Saturday, February 21, 2004
Inhabiting the TV screen for his 15 notorious seconds, he looked quite ordinary -- a middle aged, crewcut man, dirty blond and of intermediate physique, casually dressed in sweatshirt and jeans. He was standing in a crowd, and shouting. This was, we were told, an anti-gay marriage rally in San Francisco. That explained his peculiar stance -- arms raised, palms upward -- as an attitude of ostentatious prayer. It also explained the icy blue hardness in his eyes, a piercing unblinking gaze readable instinctively, wordlessly, pre-cognitively as aggression and anger.
There had been another image, wierdly similar, a few weeks back. It was another anti-gay marriage rally, this one at Boston's State House. This time it was a woman. His counterpart, in fact: middle aged, clad in jeans and sweatshirt, neither fat nor thin, elaborately, blondly coiffed. She could easily have been his wife. She was sitting crosslegged on the parquet floor of the State House. Her arms, like his, were raised heavenward. Prayerful, palms up, splayed fingers heavily beringed and terminating in long, incurving, stigmata-red fingernails.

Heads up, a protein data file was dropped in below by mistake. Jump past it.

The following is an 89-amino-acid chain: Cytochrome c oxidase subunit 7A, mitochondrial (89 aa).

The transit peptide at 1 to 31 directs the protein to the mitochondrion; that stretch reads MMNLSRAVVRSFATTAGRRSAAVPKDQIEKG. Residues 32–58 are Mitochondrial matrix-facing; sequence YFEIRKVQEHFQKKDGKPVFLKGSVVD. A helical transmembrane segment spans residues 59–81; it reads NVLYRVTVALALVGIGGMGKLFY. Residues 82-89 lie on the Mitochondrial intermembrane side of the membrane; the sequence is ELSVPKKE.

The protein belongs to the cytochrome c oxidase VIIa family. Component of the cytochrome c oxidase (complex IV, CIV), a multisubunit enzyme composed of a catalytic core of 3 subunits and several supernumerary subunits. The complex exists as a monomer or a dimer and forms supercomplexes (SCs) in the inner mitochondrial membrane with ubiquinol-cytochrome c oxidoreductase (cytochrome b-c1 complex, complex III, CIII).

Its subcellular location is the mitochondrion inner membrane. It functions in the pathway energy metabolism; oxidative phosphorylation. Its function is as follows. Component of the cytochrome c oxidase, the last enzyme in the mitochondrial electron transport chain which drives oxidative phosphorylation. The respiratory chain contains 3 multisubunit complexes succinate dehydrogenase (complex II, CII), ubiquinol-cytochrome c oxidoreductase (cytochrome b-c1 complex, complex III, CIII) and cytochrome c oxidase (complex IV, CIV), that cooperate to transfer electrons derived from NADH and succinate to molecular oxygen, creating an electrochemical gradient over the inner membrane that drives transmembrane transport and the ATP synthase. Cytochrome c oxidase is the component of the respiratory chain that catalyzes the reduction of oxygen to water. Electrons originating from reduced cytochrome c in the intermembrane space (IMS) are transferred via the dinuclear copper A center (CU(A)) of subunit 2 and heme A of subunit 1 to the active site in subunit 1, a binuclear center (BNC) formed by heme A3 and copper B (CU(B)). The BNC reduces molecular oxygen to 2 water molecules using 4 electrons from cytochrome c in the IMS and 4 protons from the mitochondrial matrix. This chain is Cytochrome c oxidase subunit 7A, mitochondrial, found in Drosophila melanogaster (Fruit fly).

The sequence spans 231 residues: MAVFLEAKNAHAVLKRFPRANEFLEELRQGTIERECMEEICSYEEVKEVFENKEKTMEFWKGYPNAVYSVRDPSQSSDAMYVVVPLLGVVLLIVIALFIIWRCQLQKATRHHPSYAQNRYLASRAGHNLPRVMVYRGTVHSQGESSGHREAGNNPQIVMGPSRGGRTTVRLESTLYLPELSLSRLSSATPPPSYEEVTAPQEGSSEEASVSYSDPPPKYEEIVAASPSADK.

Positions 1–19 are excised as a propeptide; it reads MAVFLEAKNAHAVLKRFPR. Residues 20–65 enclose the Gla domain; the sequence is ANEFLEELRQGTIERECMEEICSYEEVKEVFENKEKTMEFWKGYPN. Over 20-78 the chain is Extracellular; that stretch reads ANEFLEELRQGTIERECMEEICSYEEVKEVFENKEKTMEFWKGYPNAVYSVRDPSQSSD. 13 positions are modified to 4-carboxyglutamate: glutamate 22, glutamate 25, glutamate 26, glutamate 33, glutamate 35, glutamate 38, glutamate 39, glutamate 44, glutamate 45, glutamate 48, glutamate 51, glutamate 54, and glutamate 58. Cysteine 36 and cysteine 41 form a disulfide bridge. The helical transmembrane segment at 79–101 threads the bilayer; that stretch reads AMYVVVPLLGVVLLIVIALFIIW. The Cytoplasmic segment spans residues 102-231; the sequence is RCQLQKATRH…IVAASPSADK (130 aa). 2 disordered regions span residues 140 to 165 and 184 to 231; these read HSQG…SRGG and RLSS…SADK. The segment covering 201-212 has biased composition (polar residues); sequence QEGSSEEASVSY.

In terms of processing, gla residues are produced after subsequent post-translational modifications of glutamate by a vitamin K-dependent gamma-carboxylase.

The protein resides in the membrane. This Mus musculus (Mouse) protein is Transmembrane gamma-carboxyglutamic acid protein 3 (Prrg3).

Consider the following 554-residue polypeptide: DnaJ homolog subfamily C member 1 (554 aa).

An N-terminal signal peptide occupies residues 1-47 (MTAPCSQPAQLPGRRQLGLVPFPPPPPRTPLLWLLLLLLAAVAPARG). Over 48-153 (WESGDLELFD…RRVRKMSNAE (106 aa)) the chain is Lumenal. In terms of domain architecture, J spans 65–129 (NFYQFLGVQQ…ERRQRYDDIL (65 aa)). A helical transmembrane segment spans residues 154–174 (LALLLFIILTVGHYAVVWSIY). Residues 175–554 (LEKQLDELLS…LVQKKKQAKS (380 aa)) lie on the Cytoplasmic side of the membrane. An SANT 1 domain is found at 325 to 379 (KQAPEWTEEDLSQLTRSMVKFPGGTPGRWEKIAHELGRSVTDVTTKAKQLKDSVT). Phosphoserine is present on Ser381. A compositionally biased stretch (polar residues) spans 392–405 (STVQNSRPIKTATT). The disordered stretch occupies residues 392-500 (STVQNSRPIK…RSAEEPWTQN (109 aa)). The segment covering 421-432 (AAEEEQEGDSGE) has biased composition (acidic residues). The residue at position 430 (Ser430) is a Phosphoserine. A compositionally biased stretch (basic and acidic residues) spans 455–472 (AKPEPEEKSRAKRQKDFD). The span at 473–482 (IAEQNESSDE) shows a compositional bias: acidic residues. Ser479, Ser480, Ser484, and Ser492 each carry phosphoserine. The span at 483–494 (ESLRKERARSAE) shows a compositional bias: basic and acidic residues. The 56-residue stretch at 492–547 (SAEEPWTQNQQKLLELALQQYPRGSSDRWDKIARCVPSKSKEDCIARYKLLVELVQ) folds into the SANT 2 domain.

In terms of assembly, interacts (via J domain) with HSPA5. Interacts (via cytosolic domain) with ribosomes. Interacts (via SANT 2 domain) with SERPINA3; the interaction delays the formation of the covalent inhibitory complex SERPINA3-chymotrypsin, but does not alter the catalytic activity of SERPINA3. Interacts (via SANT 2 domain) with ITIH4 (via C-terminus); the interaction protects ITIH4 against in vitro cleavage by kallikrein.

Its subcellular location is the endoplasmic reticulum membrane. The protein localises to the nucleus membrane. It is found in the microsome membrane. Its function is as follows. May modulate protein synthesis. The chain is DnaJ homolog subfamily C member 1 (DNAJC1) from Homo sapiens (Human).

Invoking her deity. Inviting him down from an aerie somewhere vaguely above the Massachusetts State House's gold dome. Keen for his endorsement, his imprimatur. And certain that she has it. She's inspired by it, puffed up with divine afflatus, armed with scripture and faith. She is carried on a wave of something that feels transcendant, more than herself, sanctified. She tingles: Holy Spirit or hyperventilation ? Arms outstretched, she seems to plead to be overtaken: Leda summoning her Swan.
Under the banner of her particular version of Christianity -- a constitutionally illegitimate banner -- she would institutionalize her primitive prejudices, her fear and distaste, the feeling in her gut. She would make it legal scripture of the highest sort -- constitutional scripture.
Gut paired with God. A dangerous project.